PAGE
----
Watling an able lieutenant to captain MCullum

MARK GEENTY
Last updated 05:00 18/02/2014
McCullum the man
McCullum becomes the first New Zealander to score a Test Match triple century.
BJ Watling
Getty Images
HARD GRIND: BJ Watling celebrates his century.

Relevant offers

Cricket

Ravindra Jadeja fined for fracas with Anderson New Zealand Cricket names domestic contracts Hashim Amla, De Villiers dig in for South Africa Oram, Bell join White Ferns coaching staff Zimbabwe wield axe after Afghanistan draw Stead: Canterbury cricket contracts mostly local Cricket bosses turn down Games invite Jayawardene hits ton to help Sri Lanka recovery Scott Styris ponders Northern Knights future Diamanti gets chance to shine with Canterbury

When BJ Watling walked onto the Basin Reserve at 94-5, just after lunch on Sunday, pure survival and nudging the second test into a fourth day were his only thoughts.

He'd been removed for a four-ball duck on day one by a snorter from Indian paceman Ishant Sharma and the home side were on the rack after trailing by 246 on the first innings.

Last night New Zealand's wicketkeeper, not prone to outlandish statements or flashy displays of emotion, sat behind a table under the RA Vance stand with a hint of a satisfied grin.

Playing just his 21st test, Watling became part of history as his third test century helped his captain Brendon McCullum add a world record 352 for the sixth wicket and put New Zealand close to an unbeatable, and potentially winning, position from nowhere.

"It was just a grind. We just took each ball at a time, each over at a time, each hour at a time," Watling said of their stand which spanned 12 minutes short of nine hours, and 123 overs.

"They came at us hard and we weathered the storm and then got a few runs away and just kept trying to take them as deep as we could."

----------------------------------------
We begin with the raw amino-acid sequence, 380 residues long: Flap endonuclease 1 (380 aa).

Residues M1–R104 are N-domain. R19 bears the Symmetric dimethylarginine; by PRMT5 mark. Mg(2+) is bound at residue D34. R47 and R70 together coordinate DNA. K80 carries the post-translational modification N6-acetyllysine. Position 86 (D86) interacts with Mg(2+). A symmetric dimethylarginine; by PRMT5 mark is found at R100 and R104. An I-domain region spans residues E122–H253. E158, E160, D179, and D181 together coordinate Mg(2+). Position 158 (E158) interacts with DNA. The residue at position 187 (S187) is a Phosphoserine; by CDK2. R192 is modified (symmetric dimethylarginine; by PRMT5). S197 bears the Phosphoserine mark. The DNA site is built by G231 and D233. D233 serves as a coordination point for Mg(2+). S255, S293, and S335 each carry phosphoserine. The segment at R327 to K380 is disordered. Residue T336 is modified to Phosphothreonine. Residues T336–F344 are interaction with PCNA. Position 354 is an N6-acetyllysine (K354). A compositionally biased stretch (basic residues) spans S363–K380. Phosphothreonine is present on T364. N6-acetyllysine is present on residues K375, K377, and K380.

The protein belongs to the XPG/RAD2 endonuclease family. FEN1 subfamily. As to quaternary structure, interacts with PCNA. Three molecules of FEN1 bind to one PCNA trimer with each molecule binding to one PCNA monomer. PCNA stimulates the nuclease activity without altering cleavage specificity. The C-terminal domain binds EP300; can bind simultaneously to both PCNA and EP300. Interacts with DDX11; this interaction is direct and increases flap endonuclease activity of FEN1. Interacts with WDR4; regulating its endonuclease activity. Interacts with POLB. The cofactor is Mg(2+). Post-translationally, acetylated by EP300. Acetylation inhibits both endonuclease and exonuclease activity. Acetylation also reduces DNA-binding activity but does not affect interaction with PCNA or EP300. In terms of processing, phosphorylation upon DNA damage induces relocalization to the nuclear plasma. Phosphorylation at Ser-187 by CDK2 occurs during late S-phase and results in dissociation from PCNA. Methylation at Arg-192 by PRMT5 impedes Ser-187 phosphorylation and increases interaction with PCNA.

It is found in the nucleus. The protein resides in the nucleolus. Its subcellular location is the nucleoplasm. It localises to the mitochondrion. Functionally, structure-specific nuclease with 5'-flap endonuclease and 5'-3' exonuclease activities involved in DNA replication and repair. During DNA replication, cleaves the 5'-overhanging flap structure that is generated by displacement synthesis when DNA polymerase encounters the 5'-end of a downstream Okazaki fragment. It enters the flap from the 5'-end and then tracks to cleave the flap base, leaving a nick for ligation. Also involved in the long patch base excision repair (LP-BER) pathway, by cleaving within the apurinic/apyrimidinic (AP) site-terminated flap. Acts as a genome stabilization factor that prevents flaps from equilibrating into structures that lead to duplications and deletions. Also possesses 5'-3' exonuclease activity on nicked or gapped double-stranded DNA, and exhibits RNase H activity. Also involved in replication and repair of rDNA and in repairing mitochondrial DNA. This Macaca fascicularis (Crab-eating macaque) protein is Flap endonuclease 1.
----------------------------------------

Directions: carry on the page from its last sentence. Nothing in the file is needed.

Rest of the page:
The pair resumed yesterday on 252-5, leading by six runs. Watling never offered a chance in his 124 off 367 balls and after he and McCullum negotiated the first hour, they felt they could go big.

"We had a couple of little chats. But we talked about staying in the moment really and taking the next over. MS [Dhoni] came on to bowl there at the end, that's niggly to say the least, but it was just about seeing each over off and trying to get to that new ball and keep building that lead."

It said much for Watling's determination and single-mindedness that he swished his bat angrily then thumped it into the turf after being dismissed lbw by Mohammed Shami from the second delivery with the third new ball.

Needless to say, the whole team will be anxiously watching from the players' balcony when McCullum resumes today on 281 not out and in sight of becoming the first New Zealander to reach 300 in a test.

"Everyone is excited and watching every ball and trying to get as many runs as we can, and hopefully Baz does it [today]."

Ad Feedback

- Fairfax Media

Special offers
Opinion poll

Was a life ban from cricket a fair punishment for Lou Vincent?

Yes, he's admitted to match-fixing and deserves his punishment

It doesn't go far enough in my opinion

No, it's only going to deter whistle blowers in the future

It's too harsh. A two-year ban would have been fair

Vote Result

Related story: (See story)

Featured Promotions

Sponsored Content